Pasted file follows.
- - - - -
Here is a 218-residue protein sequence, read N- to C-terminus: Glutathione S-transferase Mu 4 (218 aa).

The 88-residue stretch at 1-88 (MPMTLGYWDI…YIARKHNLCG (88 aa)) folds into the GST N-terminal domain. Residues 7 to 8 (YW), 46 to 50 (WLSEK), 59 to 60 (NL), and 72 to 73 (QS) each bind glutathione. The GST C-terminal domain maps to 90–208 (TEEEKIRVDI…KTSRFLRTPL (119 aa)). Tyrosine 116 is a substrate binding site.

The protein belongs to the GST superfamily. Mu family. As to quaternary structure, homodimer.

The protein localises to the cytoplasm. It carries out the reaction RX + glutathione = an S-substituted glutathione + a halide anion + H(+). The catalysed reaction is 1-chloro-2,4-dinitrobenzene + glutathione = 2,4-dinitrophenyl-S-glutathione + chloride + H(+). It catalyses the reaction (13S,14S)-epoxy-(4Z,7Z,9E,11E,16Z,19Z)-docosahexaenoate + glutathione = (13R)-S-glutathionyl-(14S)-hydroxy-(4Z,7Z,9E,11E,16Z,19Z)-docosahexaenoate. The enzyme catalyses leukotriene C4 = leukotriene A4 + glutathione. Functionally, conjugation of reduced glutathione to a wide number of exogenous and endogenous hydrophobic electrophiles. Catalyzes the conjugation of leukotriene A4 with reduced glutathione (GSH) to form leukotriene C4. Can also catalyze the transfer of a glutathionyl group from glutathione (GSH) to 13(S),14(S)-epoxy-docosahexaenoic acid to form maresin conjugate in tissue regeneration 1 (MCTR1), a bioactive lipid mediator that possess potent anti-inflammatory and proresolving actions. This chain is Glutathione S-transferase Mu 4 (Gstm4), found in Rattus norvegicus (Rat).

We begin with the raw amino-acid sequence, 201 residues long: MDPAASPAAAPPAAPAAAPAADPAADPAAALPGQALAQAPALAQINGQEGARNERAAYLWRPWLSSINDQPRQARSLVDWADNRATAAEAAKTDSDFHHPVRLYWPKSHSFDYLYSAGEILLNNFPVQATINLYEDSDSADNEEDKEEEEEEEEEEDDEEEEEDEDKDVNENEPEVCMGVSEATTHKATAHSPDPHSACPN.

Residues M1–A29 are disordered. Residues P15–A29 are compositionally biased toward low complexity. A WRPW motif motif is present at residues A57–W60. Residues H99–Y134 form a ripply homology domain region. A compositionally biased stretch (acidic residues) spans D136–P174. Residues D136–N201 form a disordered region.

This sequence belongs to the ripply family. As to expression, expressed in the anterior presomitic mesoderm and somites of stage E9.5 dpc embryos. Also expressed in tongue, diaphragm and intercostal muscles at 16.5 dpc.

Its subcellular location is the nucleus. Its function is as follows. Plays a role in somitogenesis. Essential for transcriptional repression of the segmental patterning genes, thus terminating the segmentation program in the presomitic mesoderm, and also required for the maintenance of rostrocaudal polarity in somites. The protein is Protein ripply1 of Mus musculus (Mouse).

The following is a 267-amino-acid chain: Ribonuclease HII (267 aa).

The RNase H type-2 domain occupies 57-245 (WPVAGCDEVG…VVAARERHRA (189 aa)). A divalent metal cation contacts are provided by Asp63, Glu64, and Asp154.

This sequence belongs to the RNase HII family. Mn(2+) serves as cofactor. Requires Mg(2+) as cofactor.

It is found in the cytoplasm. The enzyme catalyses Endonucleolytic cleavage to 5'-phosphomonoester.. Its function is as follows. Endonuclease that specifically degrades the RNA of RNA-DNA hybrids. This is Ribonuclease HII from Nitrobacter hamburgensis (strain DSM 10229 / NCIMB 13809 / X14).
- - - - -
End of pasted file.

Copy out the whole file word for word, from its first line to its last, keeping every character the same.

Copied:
Here is a 218-residue protein sequence, read N- to C-terminus: Glutathione S-transferase Mu 4 (218 aa).

The 88-residue stretch at 1-88 (MPMTLGYWDI…YIARKHNLCG (88 aa)) folds into the GST N-terminal domain. Residues 7 to 8 (YW), 46 to 50 (WLSEK), 59 to 60 (NL), and 72 to 73 (QS) each bind glutathione. The GST C-terminal domain maps to 90–208 (TEEEKIRVDI…KTSRFLRTPL (119 aa)). Tyrosine 116 is a substrate binding site.

The protein belongs to the GST superfamily. Mu family. As to quaternary structure, homodimer.

The protein localises to the cytoplasm. It carries out the reaction RX + glutathione = an S-substituted glutathione + a halide anion + H(+). The catalysed reaction is 1-chloro-2,4-dinitrobenzene + glutathione = 2,4-dinitrophenyl-S-glutathione + chloride + H(+). It catalyses the reaction (13S,14S)-epoxy-(4Z,7Z,9E,11E,16Z,19Z)-docosahexaenoate + glutathione = (13R)-S-glutathionyl-(14S)-hydroxy-(4Z,7Z,9E,11E,16Z,19Z)-docosahexaenoate. The enzyme catalyses leukotriene C4 = leukotriene A4 + glutathione. Functionally, conjugation of reduced glutathione to a wide number of exogenous and endogenous hydrophobic electrophiles. Catalyzes the conjugation of leukotriene A4 with reduced glutathione (GSH) to form leukotriene C4. Can also catalyze the transfer of a glutathionyl group from glutathione (GSH) to 13(S),14(S)-epoxy-docosahexaenoic acid to form maresin conjugate in tissue regeneration 1 (MCTR1), a bioactive lipid mediator that possess potent anti-inflammatory and proresolving actions. This chain is Glutathione S-transferase Mu 4 (Gstm4), found in Rattus norvegicus (Rat).

We begin with the raw amino-acid sequence, 201 residues long: MDPAASPAAAPPAAPAAAPAADPAADPAAALPGQALAQAPALAQINGQEGARNERAAYLWRPWLSSINDQPRQARSLVDWADNRATAAEAAKTDSDFHHPVRLYWPKSHSFDYLYSAGEILLNNFPVQATINLYEDSDSADNEEDKEEEEEEEEEEDDEEEEEDEDKDVNENEPEVCMGVSEATTHKATAHSPDPHSACPN.

Residues M1–A29 are disordered. Residues P15–A29 are compositionally biased toward low complexity. A WRPW motif motif is present at residues A57–W60. Residues H99–Y134 form a ripply homology domain region. A compositionally biased stretch (acidic residues) spans D136–P174. Residues D136–N201 form a disordered region.

This sequence belongs to the ripply family. As to expression, expressed in the anterior presomitic mesoderm and somites of stage E9.5 dpc embryos. Also expressed in tongue, diaphragm and intercostal muscles at 16.5 dpc.

Its subcellular location is the nucleus. Its function is as follows. Plays a role in somitogenesis. Essential for transcriptional repression of the segmental patterning genes, thus terminating the segmentation program in the presomitic mesoderm, and also required for the maintenance of rostrocaudal polarity in somites. The protein is Protein ripply1 of Mus musculus (Mouse).

The following is a 267-amino-acid chain: Ribonuclease HII (267 aa).

The RNase H type-2 domain occupies 57-245 (WPVAGCDEVG…VVAARERHRA (189 aa)). A divalent metal cation contacts are provided by Asp63, Glu64, and Asp154.

This sequence belongs to the RNase HII family. Mn(2+) serves as cofactor. Requires Mg(2+) as cofactor.

It is found in the cytoplasm. The enzyme catalyses Endonucleolytic cleavage to 5'-phosphomonoester.. Its function is as follows. Endonuclease that specifically degrades the RNA of RNA-DNA hybrids. This is Ribonuclease HII from Nitrobacter hamburgensis (strain DSM 10229 / NCIMB 13809 / X14).